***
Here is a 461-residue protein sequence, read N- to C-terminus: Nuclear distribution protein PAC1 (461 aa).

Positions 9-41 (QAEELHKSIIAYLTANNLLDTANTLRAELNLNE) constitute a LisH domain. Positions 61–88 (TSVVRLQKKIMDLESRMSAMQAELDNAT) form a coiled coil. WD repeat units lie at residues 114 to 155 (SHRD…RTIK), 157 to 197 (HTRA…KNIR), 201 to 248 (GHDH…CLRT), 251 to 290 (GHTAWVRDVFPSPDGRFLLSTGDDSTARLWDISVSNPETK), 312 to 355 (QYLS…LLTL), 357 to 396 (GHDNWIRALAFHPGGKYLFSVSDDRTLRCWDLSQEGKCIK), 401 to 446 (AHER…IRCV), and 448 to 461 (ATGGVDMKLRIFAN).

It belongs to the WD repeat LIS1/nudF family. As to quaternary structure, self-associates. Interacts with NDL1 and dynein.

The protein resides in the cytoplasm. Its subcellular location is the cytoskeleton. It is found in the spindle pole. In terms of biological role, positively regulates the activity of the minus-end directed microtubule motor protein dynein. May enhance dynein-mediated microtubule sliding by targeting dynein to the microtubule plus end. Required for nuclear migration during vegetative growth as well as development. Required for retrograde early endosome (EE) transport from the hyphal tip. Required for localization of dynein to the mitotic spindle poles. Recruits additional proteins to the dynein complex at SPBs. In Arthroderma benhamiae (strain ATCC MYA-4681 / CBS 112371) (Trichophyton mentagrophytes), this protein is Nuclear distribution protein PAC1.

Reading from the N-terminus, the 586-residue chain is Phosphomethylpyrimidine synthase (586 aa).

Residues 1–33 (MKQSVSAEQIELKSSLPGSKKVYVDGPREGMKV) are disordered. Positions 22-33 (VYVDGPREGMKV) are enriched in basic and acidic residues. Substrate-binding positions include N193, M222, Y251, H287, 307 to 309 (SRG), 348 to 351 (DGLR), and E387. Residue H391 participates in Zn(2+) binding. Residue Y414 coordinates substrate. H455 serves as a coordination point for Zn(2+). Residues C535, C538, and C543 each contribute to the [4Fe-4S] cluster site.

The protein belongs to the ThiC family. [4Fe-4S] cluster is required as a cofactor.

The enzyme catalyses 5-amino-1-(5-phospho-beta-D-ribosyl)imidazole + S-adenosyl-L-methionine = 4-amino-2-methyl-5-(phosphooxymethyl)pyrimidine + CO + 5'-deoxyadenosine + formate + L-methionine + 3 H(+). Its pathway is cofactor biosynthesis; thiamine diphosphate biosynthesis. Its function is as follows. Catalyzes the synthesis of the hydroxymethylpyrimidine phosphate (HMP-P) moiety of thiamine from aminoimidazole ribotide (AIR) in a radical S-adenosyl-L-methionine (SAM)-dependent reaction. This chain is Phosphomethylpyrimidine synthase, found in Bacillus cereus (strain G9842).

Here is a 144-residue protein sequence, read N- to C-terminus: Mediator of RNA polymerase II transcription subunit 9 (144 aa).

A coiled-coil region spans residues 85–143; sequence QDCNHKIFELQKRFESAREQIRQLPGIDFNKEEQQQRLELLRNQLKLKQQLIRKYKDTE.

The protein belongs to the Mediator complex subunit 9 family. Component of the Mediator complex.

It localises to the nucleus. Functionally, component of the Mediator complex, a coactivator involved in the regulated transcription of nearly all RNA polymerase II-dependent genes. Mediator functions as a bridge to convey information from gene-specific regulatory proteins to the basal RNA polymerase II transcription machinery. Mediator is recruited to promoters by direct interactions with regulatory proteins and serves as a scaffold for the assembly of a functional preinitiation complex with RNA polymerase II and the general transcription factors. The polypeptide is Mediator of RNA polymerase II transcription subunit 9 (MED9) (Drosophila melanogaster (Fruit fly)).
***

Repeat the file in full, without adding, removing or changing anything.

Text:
Here is a 461-residue protein sequence, read N- to C-terminus: Nuclear distribution protein PAC1 (461 aa).

Positions 9-41 (QAEELHKSIIAYLTANNLLDTANTLRAELNLNE) constitute a LisH domain. Positions 61–88 (TSVVRLQKKIMDLESRMSAMQAELDNAT) form a coiled coil. WD repeat units lie at residues 114 to 155 (SHRD…RTIK), 157 to 197 (HTRA…KNIR), 201 to 248 (GHDH…CLRT), 251 to 290 (GHTAWVRDVFPSPDGRFLLSTGDDSTARLWDISVSNPETK), 312 to 355 (QYLS…LLTL), 357 to 396 (GHDNWIRALAFHPGGKYLFSVSDDRTLRCWDLSQEGKCIK), 401 to 446 (AHER…IRCV), and 448 to 461 (ATGGVDMKLRIFAN).

It belongs to the WD repeat LIS1/nudF family. As to quaternary structure, self-associates. Interacts with NDL1 and dynein.

The protein resides in the cytoplasm. Its subcellular location is the cytoskeleton. It is found in the spindle pole. In terms of biological role, positively regulates the activity of the minus-end directed microtubule motor protein dynein. May enhance dynein-mediated microtubule sliding by targeting dynein to the microtubule plus end. Required for nuclear migration during vegetative growth as well as development. Required for retrograde early endosome (EE) transport from the hyphal tip. Required for localization of dynein to the mitotic spindle poles. Recruits additional proteins to the dynein complex at SPBs. In Arthroderma benhamiae (strain ATCC MYA-4681 / CBS 112371) (Trichophyton mentagrophytes), this protein is Nuclear distribution protein PAC1.

Reading from the N-terminus, the 586-residue chain is Phosphomethylpyrimidine synthase (586 aa).

Residues 1–33 (MKQSVSAEQIELKSSLPGSKKVYVDGPREGMKV) are disordered. Positions 22-33 (VYVDGPREGMKV) are enriched in basic and acidic residues. Substrate-binding positions include N193, M222, Y251, H287, 307 to 309 (SRG), 348 to 351 (DGLR), and E387. Residue H391 participates in Zn(2+) binding. Residue Y414 coordinates substrate. H455 serves as a coordination point for Zn(2+). Residues C535, C538, and C543 each contribute to the [4Fe-4S] cluster site.

The protein belongs to the ThiC family. [4Fe-4S] cluster is required as a cofactor.

The enzyme catalyses 5-amino-1-(5-phospho-beta-D-ribosyl)imidazole + S-adenosyl-L-methionine = 4-amino-2-methyl-5-(phosphooxymethyl)pyrimidine + CO + 5'-deoxyadenosine + formate + L-methionine + 3 H(+). Its pathway is cofactor biosynthesis; thiamine diphosphate biosynthesis. Its function is as follows. Catalyzes the synthesis of the hydroxymethylpyrimidine phosphate (HMP-P) moiety of thiamine from aminoimidazole ribotide (AIR) in a radical S-adenosyl-L-methionine (SAM)-dependent reaction. This chain is Phosphomethylpyrimidine synthase, found in Bacillus cereus (strain G9842).

Here is a 144-residue protein sequence, read N- to C-terminus: Mediator of RNA polymerase II transcription subunit 9 (144 aa).

A coiled-coil region spans residues 85–143; sequence QDCNHKIFELQKRFESAREQIRQLPGIDFNKEEQQQRLELLRNQLKLKQQLIRKYKDTE.

The protein belongs to the Mediator complex subunit 9 family. Component of the Mediator complex.

It localises to the nucleus. Functionally, component of the Mediator complex, a coactivator involved in the regulated transcription of nearly all RNA polymerase II-dependent genes. Mediator functions as a bridge to convey information from gene-specific regulatory proteins to the basal RNA polymerase II transcription machinery. Mediator is recruited to promoters by direct interactions with regulatory proteins and serves as a scaffold for the assembly of a functional preinitiation complex with RNA polymerase II and the general transcription factors. The polypeptide is Mediator of RNA polymerase II transcription subunit 9 (MED9) (Drosophila melanogaster (Fruit fly)).